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Women’s Open: Catriona Matthew shines at Birkdale

Catriona Matthew lines up a putt at the ninth green yesterday. Picture: Getty

Catriona Matthew lines up a putt at the ninth green yesterday. Picture: Getty

  • by ELSPETH BURNSIDE AT ROYAL BIRKDALE
 

Anyone visiting Southport yesterday would have enjoyed a day in the baking heat. But it was anything but a stroll in the sunshine for the players in the Ricoh Women’s British Open at the town’s most famous golf course, Royal Birkdale.

The wind wasn’t too fierce but the brutality of the rough resulted in a number of calamities. Two unfortunates opened with a quintuple bogey nine, one sadly being Scotland’s Kylie Walker, who went on to finish with 82. Even worse, England’s Holly Aitchison had a sextuple bogey nine at the par three 12th.

As is always the way, a few managed to pass the test and Japan’s Ayako Uehara sat atop the leaderboard on four-under-par 68, one ahead of American Mo Martin.

Only nine managed to beat par and Catriona Matthew was the best of the Scots with a very passable two over par 74. The highlights were a birdie at the ninth and another from tap-in range at the long 17th, where she came very close to making eagle.

“I’m relatively happy,” said the 2009 champion. “I’m not surprised that there are some high numbers because the rough is really brutal. I was a yard off the fairway at the first but had to take an unplayable. But I guessed that if I was finding it tough then everyone was finding it the same.”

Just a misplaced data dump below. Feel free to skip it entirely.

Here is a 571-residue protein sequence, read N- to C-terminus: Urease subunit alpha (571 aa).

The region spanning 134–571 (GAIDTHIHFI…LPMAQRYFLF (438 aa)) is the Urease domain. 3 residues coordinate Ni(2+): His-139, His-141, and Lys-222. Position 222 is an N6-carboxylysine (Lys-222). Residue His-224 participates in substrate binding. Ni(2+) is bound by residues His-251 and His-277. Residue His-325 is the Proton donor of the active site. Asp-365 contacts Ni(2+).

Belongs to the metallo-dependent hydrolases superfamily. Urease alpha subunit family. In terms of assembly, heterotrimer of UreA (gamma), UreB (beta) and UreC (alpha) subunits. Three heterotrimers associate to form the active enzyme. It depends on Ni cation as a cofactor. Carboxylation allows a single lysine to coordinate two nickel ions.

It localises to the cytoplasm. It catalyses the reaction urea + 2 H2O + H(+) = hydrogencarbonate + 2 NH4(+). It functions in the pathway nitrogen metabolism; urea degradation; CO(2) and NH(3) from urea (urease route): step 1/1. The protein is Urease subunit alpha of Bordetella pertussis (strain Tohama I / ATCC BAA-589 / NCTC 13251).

Matthew’s grounding at North Berwick certainly means she shouldn’t be put off by having to play in a bit of a breeze and a similar background was one of the keys to Uehara’s success.

“I grew up in Okinawa and every time you play there it is windy,” said the pocket-sized leader. “So I was very happy with the conditions today. The other thing was my putting. It was so good.

“This is definitely my best round of the year. I’ve really been struggling on the greens but today I holed a lot of 15-foot range putts for birdies.”

Martin is also a little thing. She uses the long putter and leads the LPGA Tour statistics in driving accuracy – an essential round the famous Open Championship links.

England’s Holly Clyburn was the best of the Brits on one under par 71, while the favourites mostly remained in contention. World No 1 Stacy Lewis, who is hoping to retain the title she won at St Andrews last year, was content with her one-under-par 71, even more so considering she started bogey, par, bogey.

“Anything under par is a great score today,” she asserted. “After the start I knew I had to stay patient. The conditions were pretty horrible so I was pleased to go on and make a few birdies.”

Michelle Wie, the US Women’s Open Champion, is one of the longest hitters on Tour and she struggled to find fairways and had to make do with a 75, while 19-year-old Lexi Thompson, the Kraft Nabisco Champion, posted a fine 72.

New Zealand’s Lydia Ko, at 17 the youngest in the field, is the world No 2. The top amateur in the Championship for the past two years, the teenager is not one to get flustered and, although she took six down the last, she still wound up with a 72.

“It was frustrating to finish with a bogey but a par round is pretty good,” said the impressively composed youngster. “I managed to hit the fairway at the opening hole for the first time this week and I was two under after six, which was a very positive start. Overall, it was pretty consistent.”

Matthew apart, the other Scots need very decent scores to make the cut. Vikki Laing blemished her 78 with an eight – three off the tee – at the par four 15th, and Sally Watson, on her 23rd birthday, had an 80. Seven years ago, she made the cut as a 16-year-old at St Andrews.

 

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